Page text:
Fairies and Fairy Tales presented the Victorian artist with a vehicle to explore taboo subjects such as sex, nudity, violence and even drugs, and in return, the Victorian audience was a ready consumer of such fantastical tales. After all the imagery provided them with an escape from the materialistic realities of the ever-growing industrialist society they lived in. As Christopher Wood states we "tend to think of the Victorians as stern and moralistic, staring grimly out at us from early photographs, in their black top hats and frock coats. But Dickens was right in his perception that underneath that deceptively utilitarian surface, the Victorians yearned for 'some great romance'. "In their art, their literature and their architecture, they were arch-romantics and dreamers, the true heirs to the Romantic Movement. In art they gave us Pre-Raphaelitism, the greatest and most long-lasting romantic movement in English art. They also gave us some of the most extraordinary fairy paintings ever produced in any country at any time" (C. Wood, Fairies in Victorian Art, England, 2000, p. 8).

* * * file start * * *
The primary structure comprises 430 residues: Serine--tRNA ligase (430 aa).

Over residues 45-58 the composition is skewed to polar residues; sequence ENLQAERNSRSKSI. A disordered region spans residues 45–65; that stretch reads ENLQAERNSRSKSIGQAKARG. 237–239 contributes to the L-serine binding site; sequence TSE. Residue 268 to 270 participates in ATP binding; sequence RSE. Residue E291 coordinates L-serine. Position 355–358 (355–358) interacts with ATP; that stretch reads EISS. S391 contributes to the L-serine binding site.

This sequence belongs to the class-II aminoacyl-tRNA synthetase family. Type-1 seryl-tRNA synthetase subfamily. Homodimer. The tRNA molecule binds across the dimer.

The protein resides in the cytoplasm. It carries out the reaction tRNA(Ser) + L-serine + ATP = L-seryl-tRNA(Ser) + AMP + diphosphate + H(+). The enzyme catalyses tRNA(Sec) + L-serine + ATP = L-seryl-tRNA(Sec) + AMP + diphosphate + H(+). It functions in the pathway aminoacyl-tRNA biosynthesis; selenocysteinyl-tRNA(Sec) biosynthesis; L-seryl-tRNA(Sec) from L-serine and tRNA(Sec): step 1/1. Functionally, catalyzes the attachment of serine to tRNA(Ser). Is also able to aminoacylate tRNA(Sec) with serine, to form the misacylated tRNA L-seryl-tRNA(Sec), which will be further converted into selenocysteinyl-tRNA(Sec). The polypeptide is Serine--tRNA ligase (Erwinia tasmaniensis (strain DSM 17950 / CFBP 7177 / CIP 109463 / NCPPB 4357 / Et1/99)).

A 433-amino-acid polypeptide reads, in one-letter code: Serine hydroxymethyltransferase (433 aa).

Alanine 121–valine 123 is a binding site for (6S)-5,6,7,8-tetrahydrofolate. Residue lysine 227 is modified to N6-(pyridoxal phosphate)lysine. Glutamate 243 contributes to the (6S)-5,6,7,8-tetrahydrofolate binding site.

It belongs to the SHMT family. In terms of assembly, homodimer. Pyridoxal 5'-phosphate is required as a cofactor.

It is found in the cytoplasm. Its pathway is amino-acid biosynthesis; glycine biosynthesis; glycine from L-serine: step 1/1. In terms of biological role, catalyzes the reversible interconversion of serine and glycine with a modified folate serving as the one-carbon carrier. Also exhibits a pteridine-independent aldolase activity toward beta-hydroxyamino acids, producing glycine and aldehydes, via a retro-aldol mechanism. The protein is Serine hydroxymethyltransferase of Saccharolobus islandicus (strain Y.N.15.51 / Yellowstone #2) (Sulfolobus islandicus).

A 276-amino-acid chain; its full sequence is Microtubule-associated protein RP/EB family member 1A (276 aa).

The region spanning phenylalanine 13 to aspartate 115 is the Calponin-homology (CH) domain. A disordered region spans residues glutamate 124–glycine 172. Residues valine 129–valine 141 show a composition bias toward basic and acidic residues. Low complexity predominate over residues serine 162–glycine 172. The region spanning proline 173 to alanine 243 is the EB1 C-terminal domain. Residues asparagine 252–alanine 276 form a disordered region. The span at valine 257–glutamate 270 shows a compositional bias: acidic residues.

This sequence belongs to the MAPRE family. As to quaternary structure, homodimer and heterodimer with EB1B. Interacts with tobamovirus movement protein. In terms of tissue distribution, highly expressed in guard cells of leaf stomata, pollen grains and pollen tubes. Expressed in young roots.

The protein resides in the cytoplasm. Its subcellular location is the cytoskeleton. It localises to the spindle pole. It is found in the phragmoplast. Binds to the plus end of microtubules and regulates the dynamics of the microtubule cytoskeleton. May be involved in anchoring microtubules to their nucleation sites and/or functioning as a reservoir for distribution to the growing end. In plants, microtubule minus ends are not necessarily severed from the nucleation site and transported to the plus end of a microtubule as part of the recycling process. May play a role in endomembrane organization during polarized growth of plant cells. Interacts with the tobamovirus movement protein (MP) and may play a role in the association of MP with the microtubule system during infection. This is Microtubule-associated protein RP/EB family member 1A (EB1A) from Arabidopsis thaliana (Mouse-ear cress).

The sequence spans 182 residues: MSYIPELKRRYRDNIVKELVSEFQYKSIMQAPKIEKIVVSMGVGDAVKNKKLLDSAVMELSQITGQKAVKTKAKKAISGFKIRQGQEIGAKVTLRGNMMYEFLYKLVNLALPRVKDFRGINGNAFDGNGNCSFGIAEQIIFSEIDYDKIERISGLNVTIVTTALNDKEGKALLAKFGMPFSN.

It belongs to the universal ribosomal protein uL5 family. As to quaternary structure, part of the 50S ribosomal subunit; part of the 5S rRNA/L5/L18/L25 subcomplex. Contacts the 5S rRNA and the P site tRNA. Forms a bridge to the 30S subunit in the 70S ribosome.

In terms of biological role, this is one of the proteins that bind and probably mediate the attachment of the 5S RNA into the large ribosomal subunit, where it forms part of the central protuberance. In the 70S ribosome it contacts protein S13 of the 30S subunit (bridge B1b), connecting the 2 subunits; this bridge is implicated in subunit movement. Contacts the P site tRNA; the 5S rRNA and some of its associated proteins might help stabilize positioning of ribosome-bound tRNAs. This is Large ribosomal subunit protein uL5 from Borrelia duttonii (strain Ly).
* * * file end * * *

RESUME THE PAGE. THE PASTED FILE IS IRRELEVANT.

Grimshaw produced a limited number of canvases in this genre. Besides the present work, there are only two other compositions, both handling the figure of Iris, the messenger of the Gods (both at the Leeds City Art Galleries). In all three paintings, the figure of the nude is the same model despite minor differences in her positioning, gesture and the coloring. Grimshaw loved to experiment with prisms to catch the effect of seeing coloured light and used such effects in this series of pictures. In the present work, the fairy is hovering above a village located by the sea under the moon lit evening sky that reflects off of her translucent skin and shimmers in colors of the rainbow on her wings. "It is a remarkably effective and haunting fairy image, and one can only wish Grimshaw had painted more of these, and fewer versions of Liverpool docks. The fewer other nudes he painted in this way are all of classical subjects, such as Diana the Huntress and Ariadne on Naxos" (Wood, op. cit., p. 129).
The painting originally bore a tablet label with a quote from Shelley's Night: "Wrap thy form in a mantle grey/Star in wrought!/Blind with thine hair the eyes of Day;/Kiss her until she be wearied out./Then wonder o'er city and sea and land,/Touching all with thine opiate wand -/Come, long sought!".
Alex Robertson has confirmed the authenticity of this work.